A blush appears on Lan Sizhui’s cheeks, and from then on, it’s chaos. Jiang Cheng isn’t sure what starts it first: Lan Sizhui’s shyness, Lan Jingyi’s teasing, Ouyang Zizhen’s excitement, or Jin Ling’s insistence. Before they know it, the boys are all talking over each other, as teenagers do, and Jiang Cheng removes himself from the conversation.

Since he has nothing better to do, he scans the crowd again. Wen Qionglin seems to have dismissed himself to his living quarters. There are less disciples out than there were before, probably attending their daily duties. Lan Wangji stands in front of the library pavilion with no obvious intent to enter. Waiting for his son, perhaps. (Wei Ying, too, maybe, like Lan Wangji is hopeful that one of these days that bastard will just walk into the Cloud Recesses like nothing.) Jiang Cheng’s eyes soon fall on Hanguang-jun’s son, and the feeling in his stomach returns.

A-Ling. Biaoge.

Just when did those boys start calling each other that? They were not raised together due to both Jiang Wanyin and Lan Wangji’s stubbornness and pettiness. Jiang Cheng knows that they have no one to blame but each other, but at least the boys are old enough to decide with whom they want to accompany themselves. Lan Sizhui and Jin Rulan were not raised together, but it’s never too late for family.

Jiang Cheng closes his eyes briefly. It’s never too late for family.

When he opens his eyes again, the teenagers seemed to have calmed down. Granted, their bickering was greatly subdued due to where they were located, but mirth pours out of their eyes like waterfalls, and their smiles bear more light than the Chief Cultivator himself.

“Ah,” Lan Jingyi says, fixing his posture and lowering his head slightly. “We do not mean to take up Jiang-zongzhu’s time. We shall take our leave.”

Jingyi and Sizhui raise their arms in a bow, but Jiang Cheng stops them both. He nods slightly, trying to smile at the boys. It’s a foreign action, one he has not done since he was just slightly above their age, not yet a sect leader but still an heir. There is no obvious reaction on either of the boys’ faces, but Jiang Cheng doesn’t quite know if it’s because his expression was okay or if it was because they’re trying to save his face. Or save their own by staying quiet.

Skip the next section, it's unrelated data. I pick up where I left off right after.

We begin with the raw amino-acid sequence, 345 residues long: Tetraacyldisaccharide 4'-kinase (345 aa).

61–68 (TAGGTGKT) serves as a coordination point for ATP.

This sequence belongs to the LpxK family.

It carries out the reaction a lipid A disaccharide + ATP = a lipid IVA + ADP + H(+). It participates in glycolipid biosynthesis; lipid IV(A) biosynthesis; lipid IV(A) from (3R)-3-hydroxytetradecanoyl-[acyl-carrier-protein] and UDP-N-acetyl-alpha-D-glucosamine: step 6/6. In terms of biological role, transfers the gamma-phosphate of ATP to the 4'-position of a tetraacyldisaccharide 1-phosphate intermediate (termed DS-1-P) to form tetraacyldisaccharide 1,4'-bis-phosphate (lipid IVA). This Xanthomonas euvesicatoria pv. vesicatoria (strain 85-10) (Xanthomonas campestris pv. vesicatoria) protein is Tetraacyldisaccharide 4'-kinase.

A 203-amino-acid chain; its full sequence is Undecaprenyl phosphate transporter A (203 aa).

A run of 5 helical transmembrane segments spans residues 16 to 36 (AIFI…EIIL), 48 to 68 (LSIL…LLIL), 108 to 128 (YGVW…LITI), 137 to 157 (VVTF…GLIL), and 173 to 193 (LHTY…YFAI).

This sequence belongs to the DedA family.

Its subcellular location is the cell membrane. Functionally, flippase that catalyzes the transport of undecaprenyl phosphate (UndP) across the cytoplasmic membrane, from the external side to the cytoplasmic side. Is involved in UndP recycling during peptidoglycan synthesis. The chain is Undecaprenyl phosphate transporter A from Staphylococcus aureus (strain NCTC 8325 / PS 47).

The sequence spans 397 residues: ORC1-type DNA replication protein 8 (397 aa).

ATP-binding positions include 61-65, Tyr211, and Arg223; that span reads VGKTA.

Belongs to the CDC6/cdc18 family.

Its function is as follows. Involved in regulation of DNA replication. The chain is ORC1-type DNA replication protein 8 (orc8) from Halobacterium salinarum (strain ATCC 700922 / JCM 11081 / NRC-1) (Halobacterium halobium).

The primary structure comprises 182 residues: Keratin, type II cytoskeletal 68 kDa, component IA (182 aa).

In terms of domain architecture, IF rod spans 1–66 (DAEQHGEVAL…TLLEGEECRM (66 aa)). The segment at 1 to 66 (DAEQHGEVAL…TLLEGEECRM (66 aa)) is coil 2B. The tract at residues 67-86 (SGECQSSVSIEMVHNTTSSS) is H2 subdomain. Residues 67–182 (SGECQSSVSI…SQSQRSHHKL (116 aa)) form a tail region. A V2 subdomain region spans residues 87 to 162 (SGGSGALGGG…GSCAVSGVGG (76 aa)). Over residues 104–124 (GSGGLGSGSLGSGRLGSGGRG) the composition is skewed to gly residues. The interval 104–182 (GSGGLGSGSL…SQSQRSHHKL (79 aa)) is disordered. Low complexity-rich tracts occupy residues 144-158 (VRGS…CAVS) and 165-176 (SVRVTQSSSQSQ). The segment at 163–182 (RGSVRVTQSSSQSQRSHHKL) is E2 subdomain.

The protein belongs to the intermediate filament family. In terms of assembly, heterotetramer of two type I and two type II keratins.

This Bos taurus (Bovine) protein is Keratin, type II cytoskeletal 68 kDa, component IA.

“Jingyi,” Jiang Cheng says. A slight pause. “Sizhui,” he says with a lot more weight. “You are both welcome at Lotus Pier anytime.” He turns and tries his best to not look amused at Ouyang Zizhen and Jin Ling’s surprised expressions, although it’s very hard to do so. “Of course, you as well, Zizhen.”

“Of course,” Ouyang Zizhen repeats, wide-eyed, dumbfounded, and with a complete loss for words.

“Thank you, Jiang-zongzhu!” Lan Sizhui says, a huge smile plastered on his face—teeth and all. He looks so much like Wei Ying it breaks Jiang Cheng’s heart.

Final goodbyes are said, and when the two Lan boys turn to leave, Jiang Cheng catches Lan Wangji’s eye.

They did not get along as teenagers. He never admitted it, not to either of his siblings, but Jiang Cheng was always just a little bit jealous that his big brother found a new best friend, and Lan Wangji apparently did not like to share. But they have been able to see eye-to-eye before. Once, when Wei Ying went missing, and another, when the cultivation world decided the Yiling Patriarch was a threat—only Jiang Cheng did not react in any way that helped. He understands if Lan Wangji holds some resentment against him for that. He holds some resentment against himself.

Without breaking eye contact, Jiang Cheng nods in acknowledgement and hopes they can reach that kind of relationship again—not just for Wei Ying, but for their children, too.

Lan Wangji nods in return. It’s no more than the slightest dip of his chin, but it’s enough.

 


 

Jiang Wanyin was an austere sect leader. He had to be, if anyone were to take him seriously. He had become a sect leader at the tender age of eighteen, inheriting the throne after his parents’ deaths. He was born to be sect leader, and not just in the nepotist sense. Jiang Wanyin was a reserved boy, never speaking unless he was asked to, maintaining his composure as well as his brother’s. He was a strong cultivator, taking well after his mother, and his sharp voice kept people in line. Others thought he was very mature for a boy of eighteen years, respectfully but proudly bearing his title, but the truth is that Jiang Wanyin was forced to grow up at a very young age.

 


 

With a loud, dramatic groan, Fairy decides to start stretching. This, of course, pushes Jiang Cheng up against the wall.